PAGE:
Can a High-Tech Breakthrough Approach Deliver Novel Supply and Demand Solutions? A Study of Digital Cinema Rollout.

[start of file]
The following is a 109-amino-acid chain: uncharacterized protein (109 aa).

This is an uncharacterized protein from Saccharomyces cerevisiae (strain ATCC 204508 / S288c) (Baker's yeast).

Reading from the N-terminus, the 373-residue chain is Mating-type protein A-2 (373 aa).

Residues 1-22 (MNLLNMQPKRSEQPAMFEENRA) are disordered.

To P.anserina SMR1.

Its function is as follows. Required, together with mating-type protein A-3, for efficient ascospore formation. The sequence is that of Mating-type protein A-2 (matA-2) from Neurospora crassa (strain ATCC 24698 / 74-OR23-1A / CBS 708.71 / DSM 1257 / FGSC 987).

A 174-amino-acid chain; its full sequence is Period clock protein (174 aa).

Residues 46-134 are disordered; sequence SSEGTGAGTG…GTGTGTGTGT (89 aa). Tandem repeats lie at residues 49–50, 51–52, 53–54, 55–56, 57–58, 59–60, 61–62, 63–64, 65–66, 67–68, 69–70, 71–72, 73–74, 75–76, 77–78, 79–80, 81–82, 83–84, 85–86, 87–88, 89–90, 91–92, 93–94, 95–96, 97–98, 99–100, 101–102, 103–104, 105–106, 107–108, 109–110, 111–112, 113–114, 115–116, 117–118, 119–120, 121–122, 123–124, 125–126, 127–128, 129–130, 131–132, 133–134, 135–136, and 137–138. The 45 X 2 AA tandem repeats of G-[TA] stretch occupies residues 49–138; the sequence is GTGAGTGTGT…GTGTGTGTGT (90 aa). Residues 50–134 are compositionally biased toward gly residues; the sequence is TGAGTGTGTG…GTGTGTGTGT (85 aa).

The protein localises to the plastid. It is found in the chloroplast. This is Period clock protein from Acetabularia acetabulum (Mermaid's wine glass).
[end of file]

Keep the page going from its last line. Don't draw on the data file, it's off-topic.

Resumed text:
Digitalization is the process of making digital everything that can be digitised to change a business model and provide new revenue and value-‐producing opportunities. However, difficulties exist in evaluating the value created by digital technology investments in organisations, industry structures, economies and society, at large. My dissertation illustrates how the distinct characteristics of digital technologies are implicit in an evolution from stable to fragile product innovation; while highlighting the need for a dynamic approach to entrepreneurial innovation within national innovation systems. The foundations for my work are bound up in the digitalization of value networks, and the context for this research is digital cinema – a process that began in 2000. Digital cinema offered a new value proposition to distributors and significant cost reductions for the US studios. With a reliance on a highly developed value chain to protect intellectual property, these studios sought to learn from the disruption digitalization caused to the music industry, by cultivating digital technology as an, incremental innovation, in replacing celluloid with bytes to project content to cinema audiences. Global digital cinema penetration in 2014 stood at 90 per cent of the total screen footprint. The dissertation assesses features of this digital rollout that have been under-‐ explored; including the role digital technology has assumed in process and product innovation; and, the behavioural responses of both incumbents and new entrants during the diffusion and adoption phase. My dissertation is supported by eight published papers, which highlight the need for domestic policymakers to focus their attention on emerging entrepreneurial innovations; the utilisation of current knowledge and strategies for novel solutions in order to strengthen their respective national innovation systems. Taken together they help explain the creation, diffusion and adoption of digital cinema, explore the new content creation opportunities they support, and explain how three nations in particular have sought to innovate and reorientate themselves in relation to these novel phenomena. The wider implications of the findings of the project build on the innovation literature in examining the diffusion, adoption and knowledge acquisition during the rollout of digital cinema technology. These findings suggest a radically different reading of both disruptive innovations and national innovation systems than has been offered in previous accounts, viewing the digital cinema rollout as a case study of an increasingly mobile sector, in which technological factors retreat in importance behind entrepreneurial innovation as a key driving force in reaching audiences. Finally, in exploring the phenomenon of the digitalization of value networks I have made a significant contribution to knowledge in the design of an innovative mixed method; specifically in the area of field research -‐ a qualitative data collection method designed for considering, observing, and interacting with individuals in their natural environments. Over time, I have established that digital cinema was capable of delivering novel supply and demand solutions -‐ starting with a few unrelated scraps of data, through the establishment of personal networks with communities of practice (in the UK, US & Norway) to building rich, and complex quantitative data sets capable of measuring the entire diffusion and adoption phase of the digital cinema rollout, right across Europe.